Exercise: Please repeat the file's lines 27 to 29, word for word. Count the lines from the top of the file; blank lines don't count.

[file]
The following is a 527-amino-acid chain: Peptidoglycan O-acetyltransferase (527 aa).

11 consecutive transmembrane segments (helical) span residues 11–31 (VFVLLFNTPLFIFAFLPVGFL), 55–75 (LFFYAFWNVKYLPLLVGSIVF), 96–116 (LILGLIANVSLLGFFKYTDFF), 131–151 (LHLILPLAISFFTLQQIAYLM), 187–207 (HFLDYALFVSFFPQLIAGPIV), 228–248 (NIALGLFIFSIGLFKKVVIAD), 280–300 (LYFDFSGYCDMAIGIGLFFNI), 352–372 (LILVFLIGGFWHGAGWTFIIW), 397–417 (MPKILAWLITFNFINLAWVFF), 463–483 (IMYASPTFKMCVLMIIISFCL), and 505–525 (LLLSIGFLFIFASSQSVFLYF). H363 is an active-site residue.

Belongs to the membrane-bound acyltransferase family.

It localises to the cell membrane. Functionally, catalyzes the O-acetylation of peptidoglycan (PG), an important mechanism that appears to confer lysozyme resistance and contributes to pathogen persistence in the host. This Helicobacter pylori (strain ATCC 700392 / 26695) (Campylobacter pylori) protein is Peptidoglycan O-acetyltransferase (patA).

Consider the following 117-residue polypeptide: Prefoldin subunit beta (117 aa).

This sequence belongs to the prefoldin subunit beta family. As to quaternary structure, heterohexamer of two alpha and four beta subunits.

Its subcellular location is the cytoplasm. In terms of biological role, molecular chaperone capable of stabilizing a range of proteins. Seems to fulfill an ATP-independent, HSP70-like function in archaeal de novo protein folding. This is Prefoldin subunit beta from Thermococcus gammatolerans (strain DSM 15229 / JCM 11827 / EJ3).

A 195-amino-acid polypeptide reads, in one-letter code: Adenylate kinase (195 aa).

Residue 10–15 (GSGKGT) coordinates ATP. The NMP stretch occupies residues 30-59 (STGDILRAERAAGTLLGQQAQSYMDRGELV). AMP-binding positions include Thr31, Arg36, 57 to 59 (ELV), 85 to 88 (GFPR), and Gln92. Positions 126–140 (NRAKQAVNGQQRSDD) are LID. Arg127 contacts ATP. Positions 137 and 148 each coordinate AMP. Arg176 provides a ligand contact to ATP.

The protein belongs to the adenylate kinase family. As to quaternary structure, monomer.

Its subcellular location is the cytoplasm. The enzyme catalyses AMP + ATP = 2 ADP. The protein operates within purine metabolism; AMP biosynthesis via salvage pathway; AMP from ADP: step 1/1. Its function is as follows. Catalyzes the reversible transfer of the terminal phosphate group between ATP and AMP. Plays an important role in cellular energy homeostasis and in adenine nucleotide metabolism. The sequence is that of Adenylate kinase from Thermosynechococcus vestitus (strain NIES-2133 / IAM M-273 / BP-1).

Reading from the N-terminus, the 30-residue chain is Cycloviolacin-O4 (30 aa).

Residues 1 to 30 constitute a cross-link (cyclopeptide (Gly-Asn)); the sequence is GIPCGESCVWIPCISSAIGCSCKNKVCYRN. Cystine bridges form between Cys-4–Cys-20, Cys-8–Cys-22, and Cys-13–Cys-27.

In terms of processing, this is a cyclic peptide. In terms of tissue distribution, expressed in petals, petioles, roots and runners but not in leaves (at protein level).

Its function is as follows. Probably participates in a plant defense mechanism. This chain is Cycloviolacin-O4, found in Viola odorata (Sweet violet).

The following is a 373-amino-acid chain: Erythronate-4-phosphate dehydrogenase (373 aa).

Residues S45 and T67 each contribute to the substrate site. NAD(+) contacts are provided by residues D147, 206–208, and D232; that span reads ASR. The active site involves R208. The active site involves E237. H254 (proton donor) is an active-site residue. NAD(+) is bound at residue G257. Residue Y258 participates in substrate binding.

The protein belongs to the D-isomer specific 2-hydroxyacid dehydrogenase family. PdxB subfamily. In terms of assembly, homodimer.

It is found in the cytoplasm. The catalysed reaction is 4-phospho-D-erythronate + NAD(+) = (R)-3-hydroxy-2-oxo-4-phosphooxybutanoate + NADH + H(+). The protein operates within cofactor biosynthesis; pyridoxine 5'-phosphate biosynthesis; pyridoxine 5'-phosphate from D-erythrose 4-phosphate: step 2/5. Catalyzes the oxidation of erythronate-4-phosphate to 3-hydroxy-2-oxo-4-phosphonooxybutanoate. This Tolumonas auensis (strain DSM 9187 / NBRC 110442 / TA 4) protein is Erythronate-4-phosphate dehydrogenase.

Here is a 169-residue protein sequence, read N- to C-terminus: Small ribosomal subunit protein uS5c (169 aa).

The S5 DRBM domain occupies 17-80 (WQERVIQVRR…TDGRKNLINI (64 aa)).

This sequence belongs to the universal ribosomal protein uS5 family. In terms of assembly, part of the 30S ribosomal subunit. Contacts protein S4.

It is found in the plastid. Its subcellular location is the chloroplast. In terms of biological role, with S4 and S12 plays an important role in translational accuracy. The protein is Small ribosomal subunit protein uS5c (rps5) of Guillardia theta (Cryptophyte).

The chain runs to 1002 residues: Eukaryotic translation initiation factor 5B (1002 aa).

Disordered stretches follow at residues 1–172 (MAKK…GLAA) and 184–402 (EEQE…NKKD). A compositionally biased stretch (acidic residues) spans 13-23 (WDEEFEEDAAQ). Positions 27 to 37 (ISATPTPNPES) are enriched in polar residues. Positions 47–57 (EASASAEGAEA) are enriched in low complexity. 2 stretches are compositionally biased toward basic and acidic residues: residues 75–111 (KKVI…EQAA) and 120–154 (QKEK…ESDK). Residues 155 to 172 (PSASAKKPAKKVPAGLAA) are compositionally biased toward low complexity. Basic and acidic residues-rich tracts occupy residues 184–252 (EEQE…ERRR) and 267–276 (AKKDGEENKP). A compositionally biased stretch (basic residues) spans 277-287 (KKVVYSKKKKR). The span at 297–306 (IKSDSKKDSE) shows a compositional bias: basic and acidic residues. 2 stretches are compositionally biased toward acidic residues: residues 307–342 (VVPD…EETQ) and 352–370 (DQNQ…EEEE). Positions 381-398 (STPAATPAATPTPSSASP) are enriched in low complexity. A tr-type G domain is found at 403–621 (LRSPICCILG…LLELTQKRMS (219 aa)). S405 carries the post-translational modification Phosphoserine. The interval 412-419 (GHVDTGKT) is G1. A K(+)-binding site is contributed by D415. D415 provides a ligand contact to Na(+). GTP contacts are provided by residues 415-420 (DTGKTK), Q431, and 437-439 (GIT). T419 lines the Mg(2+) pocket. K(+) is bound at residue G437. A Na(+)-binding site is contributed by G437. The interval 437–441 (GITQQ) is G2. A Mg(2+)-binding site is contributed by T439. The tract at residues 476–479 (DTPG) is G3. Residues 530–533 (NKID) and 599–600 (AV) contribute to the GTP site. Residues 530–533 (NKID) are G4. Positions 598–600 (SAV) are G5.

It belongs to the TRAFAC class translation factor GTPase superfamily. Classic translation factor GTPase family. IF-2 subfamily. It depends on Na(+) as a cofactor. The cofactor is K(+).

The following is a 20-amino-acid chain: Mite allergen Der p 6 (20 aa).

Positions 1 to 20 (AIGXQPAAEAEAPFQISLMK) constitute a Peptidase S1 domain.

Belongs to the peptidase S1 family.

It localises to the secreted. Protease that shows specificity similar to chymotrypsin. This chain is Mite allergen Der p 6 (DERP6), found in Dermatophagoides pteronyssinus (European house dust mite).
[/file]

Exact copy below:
The following is a 20-amino-acid chain: Mite allergen Der p 6 (20 aa).

Positions 1 to 20 (AIGXQPAAEAEAPFQISLMK) constitute a Peptidase S1 domain.

Belongs to the peptidase S1 family.